June 25, 2014 00:00 By Petchanet Pratruangkrai, Eric 4,149 Viewed
The Thai fishery industry yesterday invited non-governmental organisations and private firms, as well as international government agencies, to inspect their plants and supply chains, insisting that the industry has strongly opposed forced labour.
"We dare to challenge NGOs and are willing to invite our customers to audit our factories and reveal information about employment," said Poj Aramwattananont, chairman of the Thai Fishery Producers Coalition, representing eight seafood and fisheries associations.
He said that while it was true some wrongdoing had occurred in the past, "we can insist that we are strongly working on good labour practices and comply with international regulations".
In response to the US State Department’s decision downgrade Thailand to Tier 3 for the worst human trafficking in its 2014 "Trafficking in Persons" (TIP) report, the Thai producers coalition has stressed its position that child and forced labour will not be tolerated.
The industry pledged full cooperation with Thai authorities to fight human trafficking.
The coalition emphasised that the US decision to downgrade Thailand was unfair. The Thai industry wants the truth to be told – that there is no slavery involved in the shrimp supply chain.
It said it had no interest in taking legal action against the industry’s accusers or quarrelling, would continue to prove that it has stringently screened out forced or child labour.
Trading partners will continue to do business with Thailand, Poj said. Costco, a leading US superstore, is scheduled to visit the Kingdom next month to study the labour system and collect information to show its customers that workers are well treated by its Thai suppliers in accordance with the company’s requirements and international standards.
The seafood industry has worked on labour issues since 2006. Actually, Thailand should be upgraded to Tier 2 – it was on a watch list before the latest TIP report – but for reasons of its own, the US decided to downgrade Thailand unfairly, he added.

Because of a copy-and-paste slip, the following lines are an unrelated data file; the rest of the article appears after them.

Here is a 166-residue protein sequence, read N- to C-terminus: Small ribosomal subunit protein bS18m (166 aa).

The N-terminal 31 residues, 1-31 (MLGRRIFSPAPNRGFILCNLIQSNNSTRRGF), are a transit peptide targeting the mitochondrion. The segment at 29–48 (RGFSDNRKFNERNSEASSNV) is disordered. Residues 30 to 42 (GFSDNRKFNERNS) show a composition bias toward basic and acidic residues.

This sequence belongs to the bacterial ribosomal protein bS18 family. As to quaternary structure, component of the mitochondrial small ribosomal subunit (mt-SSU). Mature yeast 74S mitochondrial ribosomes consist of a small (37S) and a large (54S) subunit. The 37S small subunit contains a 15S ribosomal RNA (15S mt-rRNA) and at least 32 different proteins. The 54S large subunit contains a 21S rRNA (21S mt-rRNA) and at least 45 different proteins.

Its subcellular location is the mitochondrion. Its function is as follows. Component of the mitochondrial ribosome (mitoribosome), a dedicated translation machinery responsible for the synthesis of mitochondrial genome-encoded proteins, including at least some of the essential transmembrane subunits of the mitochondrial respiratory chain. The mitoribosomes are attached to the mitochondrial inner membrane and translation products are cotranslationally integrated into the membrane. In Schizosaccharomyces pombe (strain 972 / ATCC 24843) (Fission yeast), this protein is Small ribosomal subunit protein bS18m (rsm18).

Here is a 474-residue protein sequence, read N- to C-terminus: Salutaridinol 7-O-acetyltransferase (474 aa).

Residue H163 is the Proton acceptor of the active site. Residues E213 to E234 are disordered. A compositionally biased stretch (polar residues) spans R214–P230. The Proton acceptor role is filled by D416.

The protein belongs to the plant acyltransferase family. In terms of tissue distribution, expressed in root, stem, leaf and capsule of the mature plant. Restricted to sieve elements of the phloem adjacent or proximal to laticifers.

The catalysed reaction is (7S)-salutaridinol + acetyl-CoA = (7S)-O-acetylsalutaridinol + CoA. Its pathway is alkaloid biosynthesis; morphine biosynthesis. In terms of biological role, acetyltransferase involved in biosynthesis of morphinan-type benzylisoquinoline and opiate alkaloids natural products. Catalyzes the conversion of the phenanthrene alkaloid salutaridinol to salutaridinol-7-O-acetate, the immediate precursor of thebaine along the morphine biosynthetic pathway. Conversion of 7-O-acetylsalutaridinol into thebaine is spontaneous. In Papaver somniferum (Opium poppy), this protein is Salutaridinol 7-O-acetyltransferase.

Panisuan Jamnarnwej, president emeritus of the Thai Frozen Foods Association (TFFA), said Thailand would make an effort to create better understanding among the public, as the TIP report and a newspaper article had created a bad reputation for the Thai industry.
The industry will also work closely with its members and government agencies, as well as international labour task forces, to punish any enterprise that breaches labour laws.
It has set up a hotline for workers facing unfair practices by employers.
All shrimp exporters are members of the TFFA, and the association has mandatory programmes such as good manufacturing processes and HACCP (hazard analysis and critical control points) for heath and sanitation purposes. A good labour practice programme from the Labour Ministry and Fisheries Department is being implemented with the International Labour Organisation as adviser and co-facilitator.
The TFFA will also try to tighten cooperation with the ILO through a range of activities from joining training programmes and monitoring practices to sending reports to the organisation, which is an agency of the United Nations.
Concerning the issue of child and forced labour, which the US will also review for a possible TIP revision this September, the TFFA has worked with local and national authorities to improve and monitor workplaces along the supply chain. Any member found violating the code of ethics will be expelled, which means it cannot export any longer.
Somsak Paneetatyasai, president of the Thai Shrimp Association, said Thai shrimp exported to the US must be farm-raised, so no forced labour is involved. Aquaculture is much more efficient than capturing from the wild, resulting in lower costs both in monetary terms and resource consumption.
Shrimp farmers provide full supply-chain traceability. Farm operations are also audited for good aquaculture practices, mainly out of environmental concerns.
Boontham Aramsiriwat, secretary-general of the Thai Feed Mill Association, said not more than 350,000 tonnes of shrimp feed was annually sold to farmers. This translates to 100,000 tonnes of fishmeal needed as ingredients along with soybean meal.
The feed-meal producers buy fishmeal from traceable producers. By nature, feed-mill operations are not labour-intensive, relying instead on heavy machinery.
Sanguansak Akaravarinechai, president of the Thai Fishmeal Producers Association, said materials going into fishmeal production came from fish-processing plants as well as from local catches. Although 80 per cent of workers in the fishmeal industry are aliens, they are legally registered and treated by employers as well as Thai workers.
Chanintr Chalisarapong, president of the Thai Tuna Industry Association, said Thailand was one of the major suppliers of tuna to the US. He is confident in the industry’s labour practices.
The US will not sanction Thailand over the labour issue and will continue to trade and cooperate with the Kingdom, he believes.
Ajva Taulananda, vice chairman of CP Group, said: "The US action to downgrade Thailand to Tier 3 will have a minimal effect as it only affects some parts of the fishing industry. The Charoen Pokphand Group wants to support any measures against any wrongdoings that concern the industry."
US President Barack Obama has 90 days to consider whether to proceed with any sanctions against Thailand or let the country correct the problems in question.